Delft University of Technology
Faculty Mechanical, Maritime and Materials Engineering
Transport Technology

T.F. ter Hoeven The NOMAD Operational Controller. A versatile Controller for AGV Systems
Computer program, Report 2005.TL.6958, Transport Engineering and Logistics.

The increasing number of logistic movements and increasing time pressure for those movements create the need for automation of transport systems. To expand the capacity of existing transport solutions and increase the productivity of future systems, flexibility is a key issue. Automated Guided Vehicles (AGV's) are suggested as one of the solutions for transport systems that have to provide reliable, efficient and cost-effective transport movements. To increase the efficiency and flexibility of AGV systems, research is done on new methods of control. A part of this research focuses on the NOMAD model, which is a model for pedestrian behaviour that simulates pedestrian path choice and interaction, created by Serge Hoogendoorn, a researcher at the Faculty of Civil Engineering and Geosciences of Delft Technical University of Delft.

The NOMAD model can be divided into three levels: strategic, tactical and operational. The strategic level defines a schedule of actions or activities; the tactical level uses this activity schedule and information on pedestrian density, time pressure and stimulating effects of the environment to create a velocity field which acts as an input for the operational level. At the operational level, the velocity field serves as a map to direct the pedestrians to their destinations. While travelling, collisions with other pedestrians or obstacles are avoided by control action at the operational level. The first step to application of the NOMAD model on AGV systems is the adaptation of the operational level to create an independently usable controller for AGV's that is able to avoid collisions between AGV's and obstacles or vehicles. The report describes the adaptation of the NOMAD operational level, and shows how the NOMAD Operational Controller (NOC) was modelled.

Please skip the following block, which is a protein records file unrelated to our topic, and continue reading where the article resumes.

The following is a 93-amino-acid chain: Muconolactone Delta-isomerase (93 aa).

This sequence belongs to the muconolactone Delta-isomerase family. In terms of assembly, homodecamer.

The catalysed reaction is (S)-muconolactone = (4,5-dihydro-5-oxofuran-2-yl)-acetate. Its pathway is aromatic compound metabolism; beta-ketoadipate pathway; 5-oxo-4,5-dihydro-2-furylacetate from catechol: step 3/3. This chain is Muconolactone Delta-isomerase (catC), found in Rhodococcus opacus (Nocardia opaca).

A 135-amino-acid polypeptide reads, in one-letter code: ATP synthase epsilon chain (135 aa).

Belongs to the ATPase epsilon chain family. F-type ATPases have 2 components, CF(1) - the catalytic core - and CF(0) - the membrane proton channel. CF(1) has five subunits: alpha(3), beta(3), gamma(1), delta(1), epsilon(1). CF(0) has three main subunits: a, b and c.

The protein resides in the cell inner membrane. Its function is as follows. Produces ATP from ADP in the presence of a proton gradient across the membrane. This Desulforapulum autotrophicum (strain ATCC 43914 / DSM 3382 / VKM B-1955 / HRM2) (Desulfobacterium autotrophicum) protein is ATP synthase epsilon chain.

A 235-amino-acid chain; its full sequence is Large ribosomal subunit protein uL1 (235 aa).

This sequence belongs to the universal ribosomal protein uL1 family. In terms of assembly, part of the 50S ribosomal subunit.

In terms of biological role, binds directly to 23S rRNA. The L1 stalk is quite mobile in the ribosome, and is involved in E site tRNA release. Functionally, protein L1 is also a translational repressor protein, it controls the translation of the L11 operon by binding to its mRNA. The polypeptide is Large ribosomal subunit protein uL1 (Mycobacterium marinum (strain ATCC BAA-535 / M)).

For two objectives, tests were defined to tune and test the performance of the controller. The first objective was to find controller settings for which the AGV would follow a prescribed path as accurately as possible, to compare its performance with an existing controller which was designed earlier by A. Parajuli, a former student at the department of Transportation Engineering and Logistics. The second objective was to find a set of parameters for which collisions with obstacles and vehicles would be evaded properly, and for which a prescribed path is would still be followed with a reasonable accuracy. The tests were performed in an emulation environment that emulates the control of the scale-model AGV's which are available at the department's AGV laboratory. Tests proved that when tuned for accuracy, the NOC could achieve the same order of accuracy as the Parajuli controller. For lateral control, the NOC performed slightly better. Due to the fact that the NOC is solely a proportional controller, a steady state error occurred for longitudinal control, which means that the AGV is always a small distance behind on its reference path point. Since the Parajuli longitudinal controller is a proportional integral controller, it does not have this problem. However, the step response of the Parajuli controller has a considerably longer settling time than that of the NOC.

The most interesting aspect of the NOMAD-principle is its ability to take evasive action when an object is encountered. Using a simple obstacle evasion test and testing encounters with other AGV's at several angles, a set of all-round settings was determined, for which most situations were dealt with adequately. Obstacle evasion has proven to be very reliable and predictable, and shows that using the NOMAD-principle for AGV control has certainly been worth the effort. Obstacles of all shapes and sizes can be avoided efficiently by the controller, as long as the path to be followed is relatively simple. The vehicle evasion behaviour can still be improved by applying a better traffic decision model than the relatively simple scheme that has been developed so far. The vehicle evasion tests done did show that using the NOC, traffic can be regulated by simply indicating which vehicle should give way, and whether it should pass in front or behind. The controller is flexible enough to ensure a safe distance between the vehicles.

Reports on Transport Engineering and Logistics (in Dutch)
Modified: 2005.07.07; , TU Delft / 3mE / TT / LT.